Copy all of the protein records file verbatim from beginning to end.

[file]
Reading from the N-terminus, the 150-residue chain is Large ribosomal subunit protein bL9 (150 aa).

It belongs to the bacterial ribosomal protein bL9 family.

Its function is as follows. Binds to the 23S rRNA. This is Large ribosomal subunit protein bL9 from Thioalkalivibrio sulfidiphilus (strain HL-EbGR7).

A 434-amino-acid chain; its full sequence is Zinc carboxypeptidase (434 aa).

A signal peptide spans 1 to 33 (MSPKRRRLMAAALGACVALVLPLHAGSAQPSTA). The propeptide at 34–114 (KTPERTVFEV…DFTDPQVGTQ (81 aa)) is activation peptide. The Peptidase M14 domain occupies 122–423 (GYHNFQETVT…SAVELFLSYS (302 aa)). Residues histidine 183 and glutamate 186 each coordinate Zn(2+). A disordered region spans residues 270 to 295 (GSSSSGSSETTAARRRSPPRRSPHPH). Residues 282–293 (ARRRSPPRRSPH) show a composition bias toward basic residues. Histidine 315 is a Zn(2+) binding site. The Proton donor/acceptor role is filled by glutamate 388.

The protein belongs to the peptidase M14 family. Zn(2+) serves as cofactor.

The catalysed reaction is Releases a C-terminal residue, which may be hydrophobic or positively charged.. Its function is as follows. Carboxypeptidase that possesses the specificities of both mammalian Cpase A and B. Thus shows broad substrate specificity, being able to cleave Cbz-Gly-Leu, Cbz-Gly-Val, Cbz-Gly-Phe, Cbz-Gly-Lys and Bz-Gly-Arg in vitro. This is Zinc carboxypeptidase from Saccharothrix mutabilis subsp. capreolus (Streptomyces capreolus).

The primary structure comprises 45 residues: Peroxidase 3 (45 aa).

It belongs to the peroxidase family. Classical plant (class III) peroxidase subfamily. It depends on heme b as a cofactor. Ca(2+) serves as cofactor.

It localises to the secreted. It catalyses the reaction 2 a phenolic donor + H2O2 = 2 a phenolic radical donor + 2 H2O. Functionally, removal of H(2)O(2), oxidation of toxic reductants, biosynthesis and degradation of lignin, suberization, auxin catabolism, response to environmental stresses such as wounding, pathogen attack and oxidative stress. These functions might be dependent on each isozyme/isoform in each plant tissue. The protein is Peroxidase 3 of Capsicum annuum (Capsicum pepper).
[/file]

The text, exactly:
Reading from the N-terminus, the 150-residue chain is Large ribosomal subunit protein bL9 (150 aa).

It belongs to the bacterial ribosomal protein bL9 family.

Its function is as follows. Binds to the 23S rRNA. This is Large ribosomal subunit protein bL9 from Thioalkalivibrio sulfidiphilus (strain HL-EbGR7).

A 434-amino-acid chain; its full sequence is Zinc carboxypeptidase (434 aa).

A signal peptide spans 1 to 33 (MSPKRRRLMAAALGACVALVLPLHAGSAQPSTA). The propeptide at 34–114 (KTPERTVFEV…DFTDPQVGTQ (81 aa)) is activation peptide. The Peptidase M14 domain occupies 122–423 (GYHNFQETVT…SAVELFLSYS (302 aa)). Residues histidine 183 and glutamate 186 each coordinate Zn(2+). A disordered region spans residues 270 to 295 (GSSSSGSSETTAARRRSPPRRSPHPH). Residues 282–293 (ARRRSPPRRSPH) show a composition bias toward basic residues. Histidine 315 is a Zn(2+) binding site. The Proton donor/acceptor role is filled by glutamate 388.

The protein belongs to the peptidase M14 family. Zn(2+) serves as cofactor.

The catalysed reaction is Releases a C-terminal residue, which may be hydrophobic or positively charged.. Its function is as follows. Carboxypeptidase that possesses the specificities of both mammalian Cpase A and B. Thus shows broad substrate specificity, being able to cleave Cbz-Gly-Leu, Cbz-Gly-Val, Cbz-Gly-Phe, Cbz-Gly-Lys and Bz-Gly-Arg in vitro. This is Zinc carboxypeptidase from Saccharothrix mutabilis subsp. capreolus (Streptomyces capreolus).

The primary structure comprises 45 residues: Peroxidase 3 (45 aa).

It belongs to the peroxidase family. Classical plant (class III) peroxidase subfamily. It depends on heme b as a cofactor. Ca(2+) serves as cofactor.

It localises to the secreted. It catalyses the reaction 2 a phenolic donor + H2O2 = 2 a phenolic radical donor + 2 H2O. Functionally, removal of H(2)O(2), oxidation of toxic reductants, biosynthesis and degradation of lignin, suberization, auxin catabolism, response to environmental stresses such as wounding, pathogen attack and oxidative stress. These functions might be dependent on each isozyme/isoform in each plant tissue. The protein is Peroxidase 3 of Capsicum annuum (Capsicum pepper).